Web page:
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Involvement of lateral septum in alcohol's dopamine-elevating effect in the rat

Journal article
Authors Susanne Jonsson
Julia Morud
Rosita Stomberg
Mia Ericson
Bo Söderpalm
Published in Addiction Biology
Volume 22
Issue 1
Pages 93-102
ISSN 1355-6215
Publication year 2017
Published at Institute of Neuroscience and Physiology, Department of Psychiatry and Neurochemistry
Pages 93-102
Language en
Links https://www.ncbi.nlm.nih.gov/pubmed...
Keywords Dopamine; ethanol; lateral septum
Subject categories Neuroscience, Neurobiology

Abstract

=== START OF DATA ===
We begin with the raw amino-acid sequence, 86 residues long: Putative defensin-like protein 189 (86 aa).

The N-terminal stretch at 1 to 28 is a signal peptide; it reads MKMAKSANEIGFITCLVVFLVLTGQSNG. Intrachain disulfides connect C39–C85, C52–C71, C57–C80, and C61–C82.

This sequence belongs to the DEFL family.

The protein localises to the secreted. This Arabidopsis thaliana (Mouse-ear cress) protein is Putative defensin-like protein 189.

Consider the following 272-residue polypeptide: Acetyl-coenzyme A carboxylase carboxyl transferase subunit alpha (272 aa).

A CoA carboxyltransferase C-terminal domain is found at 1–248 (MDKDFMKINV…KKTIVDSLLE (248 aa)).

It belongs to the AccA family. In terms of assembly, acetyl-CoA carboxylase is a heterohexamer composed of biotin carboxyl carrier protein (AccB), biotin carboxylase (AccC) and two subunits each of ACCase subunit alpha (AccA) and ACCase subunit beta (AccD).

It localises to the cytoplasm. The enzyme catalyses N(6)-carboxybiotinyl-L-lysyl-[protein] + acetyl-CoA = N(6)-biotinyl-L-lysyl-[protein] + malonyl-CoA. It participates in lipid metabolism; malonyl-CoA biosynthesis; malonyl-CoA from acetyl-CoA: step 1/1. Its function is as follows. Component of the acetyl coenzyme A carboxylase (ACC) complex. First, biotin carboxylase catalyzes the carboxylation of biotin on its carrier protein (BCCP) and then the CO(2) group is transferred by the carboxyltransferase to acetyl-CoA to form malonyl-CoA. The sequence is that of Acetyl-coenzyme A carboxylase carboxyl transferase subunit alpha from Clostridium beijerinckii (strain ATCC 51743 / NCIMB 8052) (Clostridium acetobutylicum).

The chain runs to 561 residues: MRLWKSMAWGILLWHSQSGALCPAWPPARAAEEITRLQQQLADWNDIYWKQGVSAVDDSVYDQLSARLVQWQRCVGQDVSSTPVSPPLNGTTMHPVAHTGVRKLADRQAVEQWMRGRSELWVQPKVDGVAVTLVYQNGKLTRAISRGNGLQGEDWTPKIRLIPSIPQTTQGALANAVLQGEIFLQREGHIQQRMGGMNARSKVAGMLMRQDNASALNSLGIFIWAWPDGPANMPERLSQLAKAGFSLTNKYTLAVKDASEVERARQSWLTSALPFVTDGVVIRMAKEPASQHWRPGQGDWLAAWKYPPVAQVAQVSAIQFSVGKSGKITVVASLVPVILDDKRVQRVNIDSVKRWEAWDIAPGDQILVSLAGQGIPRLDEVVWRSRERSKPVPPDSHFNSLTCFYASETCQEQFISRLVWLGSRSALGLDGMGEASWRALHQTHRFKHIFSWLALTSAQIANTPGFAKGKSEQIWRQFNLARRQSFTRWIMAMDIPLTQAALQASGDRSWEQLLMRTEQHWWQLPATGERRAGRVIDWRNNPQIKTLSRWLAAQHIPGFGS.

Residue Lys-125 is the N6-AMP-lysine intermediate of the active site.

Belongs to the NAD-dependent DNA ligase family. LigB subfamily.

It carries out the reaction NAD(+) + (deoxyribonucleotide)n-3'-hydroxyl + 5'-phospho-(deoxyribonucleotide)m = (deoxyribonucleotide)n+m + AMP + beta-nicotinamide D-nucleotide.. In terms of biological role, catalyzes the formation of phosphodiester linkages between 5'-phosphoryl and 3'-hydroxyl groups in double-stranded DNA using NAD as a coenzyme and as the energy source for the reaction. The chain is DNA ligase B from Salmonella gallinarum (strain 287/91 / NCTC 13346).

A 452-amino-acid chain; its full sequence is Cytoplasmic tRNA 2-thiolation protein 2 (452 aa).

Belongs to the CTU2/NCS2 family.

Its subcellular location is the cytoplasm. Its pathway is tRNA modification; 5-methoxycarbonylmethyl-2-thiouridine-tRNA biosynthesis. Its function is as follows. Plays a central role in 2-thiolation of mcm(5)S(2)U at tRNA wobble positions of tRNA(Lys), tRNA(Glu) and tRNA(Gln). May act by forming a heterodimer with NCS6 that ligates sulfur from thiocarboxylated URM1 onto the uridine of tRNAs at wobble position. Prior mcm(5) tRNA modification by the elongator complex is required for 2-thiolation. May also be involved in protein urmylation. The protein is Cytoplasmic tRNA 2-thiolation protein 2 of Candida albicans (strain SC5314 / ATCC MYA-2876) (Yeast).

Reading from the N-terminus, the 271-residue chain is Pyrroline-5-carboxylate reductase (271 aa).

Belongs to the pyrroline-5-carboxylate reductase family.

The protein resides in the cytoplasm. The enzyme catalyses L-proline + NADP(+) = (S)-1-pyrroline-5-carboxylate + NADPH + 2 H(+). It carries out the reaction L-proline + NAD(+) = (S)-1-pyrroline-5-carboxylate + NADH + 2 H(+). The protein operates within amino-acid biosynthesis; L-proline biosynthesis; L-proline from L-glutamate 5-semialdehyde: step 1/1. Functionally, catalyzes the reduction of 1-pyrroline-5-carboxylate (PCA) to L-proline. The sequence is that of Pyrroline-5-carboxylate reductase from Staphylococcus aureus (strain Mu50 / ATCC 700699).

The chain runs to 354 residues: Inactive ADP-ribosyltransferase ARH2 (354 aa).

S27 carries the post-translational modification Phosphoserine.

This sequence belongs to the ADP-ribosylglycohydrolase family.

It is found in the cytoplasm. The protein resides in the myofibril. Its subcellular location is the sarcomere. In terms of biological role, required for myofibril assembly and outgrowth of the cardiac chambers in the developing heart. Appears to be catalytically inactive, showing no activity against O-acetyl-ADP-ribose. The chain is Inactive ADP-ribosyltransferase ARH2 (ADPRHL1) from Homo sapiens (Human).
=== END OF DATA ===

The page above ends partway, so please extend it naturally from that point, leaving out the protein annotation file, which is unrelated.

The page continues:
Drugs of abuse share the ability to increase extracellular dopamine (DA) levels in the mesolimbic DA system. This effect has been linked to positive and reinforcing experiences of drug consumption and is presumed to be of importance for continued use, as well as for the development of dependence and addiction. Previous rat studies from our lab have implicated a neuronal circuitry involving glycine receptors in nucleus accumbens (nAc) and, secondarily, nicotinic acetylcholine receptors in the ventral tegmental area (VTA) in ethanol's (EtOH) DA-elevating effect. The work presented here, performed in male Wistar rats, suggests that the lateral septum (LS), which has previously been associated with different aspects of EtOH-related behaviour, is involved as well. In vivo microdialysis methodology demonstrated that blocking the generation of action potentials in LS using tetrodotoxin prevented a DA increase in nAc after accumbal EtOH perfusion. Retrograde tracing and polymerase chain reaction (PCR) were used to identify and characterize cells projecting to VTA from nAc/LS and from LS to nAc. Based on the PCR results, cells projecting from both LS/nAc to anterior VTA and from LS to nAc were mainly GABAergic neurons expressing glycine receptors, and these cells are presumed to be involved in mediating the DA-elevating effect of EtOH. These results provide further evidence implicating LS in the reinforcing effects of EtOH. Additional studies are needed to investigate LS involvement in EtOH consumption behaviour and its potential role in the development of dependence and addiction.

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